Early in January we shared with everyone that as a team we like to set personal and team goals. Rather than the typical “New Years Resolution” we choose One Word to focus on in our personal and professional lives. If you haven’t had a chance to read the blog, Click here to check it out!
Well, here we are almost half way through 2017 and we wonder how everyone is doing with their goals. One way that the 12 Oaks Dental team achieves personal growth throughout the year is to read! Right now, as a group, we are reading The Happiness Advantage by Shawn Achor. In the book Shawn asks “Which comes first: Happiness or Success?” So often we tell ourselves things like “If I could just get that promotion, I’ll be happy.” or “If I could just lose the weight, I’ll be happy.” but once the goal is reached, are we actually happy? Or, do we move on to the next thing we want achieve. In a blog written by Shawn he says:
“Now for the good news. Based on the findings in The Happiness Advantage: if you reverse the order of the formula, you end up with greater happiness and greater success rates. Happiness is an advantage, and the precursor to greater success. In every single relationship, business, and educational outcome improves when the brain is positive first. If you cultivate happiness while in the midst of your struggles, work, at school, while unemployed or single, you increase your chances of attaining all the goals you are pursuing…including happiness.”
How to put Happiness before Success
Who couldn’t use more happiness?! Shawn Anchor advised his Harvard student to stop equating the future with happiness. Success does not mean happiness. Happiness is a work ethic. He suggests that you try the 21 day challenge. The challenge is to pick one of these five researched habits and try it out for 21 days in a row to create a positive habit.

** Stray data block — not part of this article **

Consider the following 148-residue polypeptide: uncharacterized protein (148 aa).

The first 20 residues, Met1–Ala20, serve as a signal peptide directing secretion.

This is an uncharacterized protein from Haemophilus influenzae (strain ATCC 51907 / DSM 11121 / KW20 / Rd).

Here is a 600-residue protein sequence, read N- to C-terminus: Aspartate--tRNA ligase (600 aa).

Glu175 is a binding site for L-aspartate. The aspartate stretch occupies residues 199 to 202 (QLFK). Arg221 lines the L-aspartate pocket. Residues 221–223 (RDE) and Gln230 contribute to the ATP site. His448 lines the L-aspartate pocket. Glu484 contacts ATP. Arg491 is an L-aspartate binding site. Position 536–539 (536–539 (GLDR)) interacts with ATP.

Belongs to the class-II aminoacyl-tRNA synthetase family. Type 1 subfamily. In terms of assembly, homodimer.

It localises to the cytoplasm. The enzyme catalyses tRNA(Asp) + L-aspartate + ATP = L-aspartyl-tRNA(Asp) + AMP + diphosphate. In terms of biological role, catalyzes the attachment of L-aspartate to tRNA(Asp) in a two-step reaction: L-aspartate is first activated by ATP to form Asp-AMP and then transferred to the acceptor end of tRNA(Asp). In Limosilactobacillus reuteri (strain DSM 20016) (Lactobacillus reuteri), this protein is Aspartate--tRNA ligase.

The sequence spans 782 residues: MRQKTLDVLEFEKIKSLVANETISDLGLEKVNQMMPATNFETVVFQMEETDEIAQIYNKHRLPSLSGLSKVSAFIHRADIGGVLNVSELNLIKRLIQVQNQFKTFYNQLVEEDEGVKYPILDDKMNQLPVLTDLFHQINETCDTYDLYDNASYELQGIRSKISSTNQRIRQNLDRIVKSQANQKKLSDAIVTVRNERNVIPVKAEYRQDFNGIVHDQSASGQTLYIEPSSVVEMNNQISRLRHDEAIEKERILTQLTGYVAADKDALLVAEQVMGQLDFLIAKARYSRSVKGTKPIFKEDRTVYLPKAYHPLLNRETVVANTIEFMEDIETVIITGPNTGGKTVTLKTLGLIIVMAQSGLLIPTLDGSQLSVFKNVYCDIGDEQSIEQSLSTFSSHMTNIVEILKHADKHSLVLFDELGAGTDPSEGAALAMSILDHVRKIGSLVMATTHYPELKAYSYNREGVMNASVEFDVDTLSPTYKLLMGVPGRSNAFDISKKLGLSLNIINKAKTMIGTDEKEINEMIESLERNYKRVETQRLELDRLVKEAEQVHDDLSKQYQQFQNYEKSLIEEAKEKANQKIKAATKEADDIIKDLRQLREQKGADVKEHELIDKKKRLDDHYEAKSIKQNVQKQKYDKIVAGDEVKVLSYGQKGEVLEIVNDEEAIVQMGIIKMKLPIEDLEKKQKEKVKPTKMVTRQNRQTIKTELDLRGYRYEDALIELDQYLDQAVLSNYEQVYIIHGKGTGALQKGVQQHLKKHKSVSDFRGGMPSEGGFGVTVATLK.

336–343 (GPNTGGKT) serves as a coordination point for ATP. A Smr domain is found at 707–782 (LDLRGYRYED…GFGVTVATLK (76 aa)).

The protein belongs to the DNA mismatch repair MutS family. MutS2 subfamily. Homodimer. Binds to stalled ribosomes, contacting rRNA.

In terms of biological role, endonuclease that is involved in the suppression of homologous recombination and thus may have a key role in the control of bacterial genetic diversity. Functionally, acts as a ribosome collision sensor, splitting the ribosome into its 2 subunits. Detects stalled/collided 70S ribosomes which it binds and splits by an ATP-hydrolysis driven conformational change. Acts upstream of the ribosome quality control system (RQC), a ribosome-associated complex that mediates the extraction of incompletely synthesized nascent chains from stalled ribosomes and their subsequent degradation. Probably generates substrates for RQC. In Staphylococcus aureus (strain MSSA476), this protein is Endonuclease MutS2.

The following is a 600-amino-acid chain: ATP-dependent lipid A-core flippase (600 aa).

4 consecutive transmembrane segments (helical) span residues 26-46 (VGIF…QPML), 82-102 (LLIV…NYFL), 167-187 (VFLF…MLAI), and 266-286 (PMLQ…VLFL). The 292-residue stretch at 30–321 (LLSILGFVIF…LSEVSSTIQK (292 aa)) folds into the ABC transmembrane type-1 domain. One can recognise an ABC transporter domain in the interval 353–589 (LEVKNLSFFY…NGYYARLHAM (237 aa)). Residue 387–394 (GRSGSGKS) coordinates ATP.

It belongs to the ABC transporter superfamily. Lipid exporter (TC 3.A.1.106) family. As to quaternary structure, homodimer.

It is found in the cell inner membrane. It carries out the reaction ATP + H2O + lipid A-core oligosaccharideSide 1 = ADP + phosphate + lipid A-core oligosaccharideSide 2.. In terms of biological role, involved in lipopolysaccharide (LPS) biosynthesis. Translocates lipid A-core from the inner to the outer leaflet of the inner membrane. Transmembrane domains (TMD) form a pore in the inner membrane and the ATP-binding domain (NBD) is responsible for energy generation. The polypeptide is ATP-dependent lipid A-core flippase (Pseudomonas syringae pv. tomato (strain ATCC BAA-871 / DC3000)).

1. Write down three new things you are grateful for each day into a blank word document. Research shows this will significantly improve your optimism even 6 months later, and raises your success rates significantly.
2. Write for 2 minutes a day describing one positive experience you had over the past 24 hours. This is a strategy to help transform you from a task-based thinker, to a meaning based thinker who scans the world for meaning instead of endless to-dos. This dramatically increases work happiness.
3. Exercise for 10 minutes a day. This trains your brain to believe your behavior matters, which causes a cascade of success throughout the rest of the day.
4. Meditate for 2 minutes, focusing on your breath going in and out. This will help you undo the negative effects of multitasking. Research shows you get multiple tasks done faster if you do them one at a time. It also decreases stress and raises happiness.
5. Write one, quick email first thing in the morning thanking or praising a member on your team. This significantly increases your feeling of social support, which in my study at Harvard was the largest predictor of happiness for the students.
Try it!! What the worst that could happen? We hope you will share with us your story of triumph!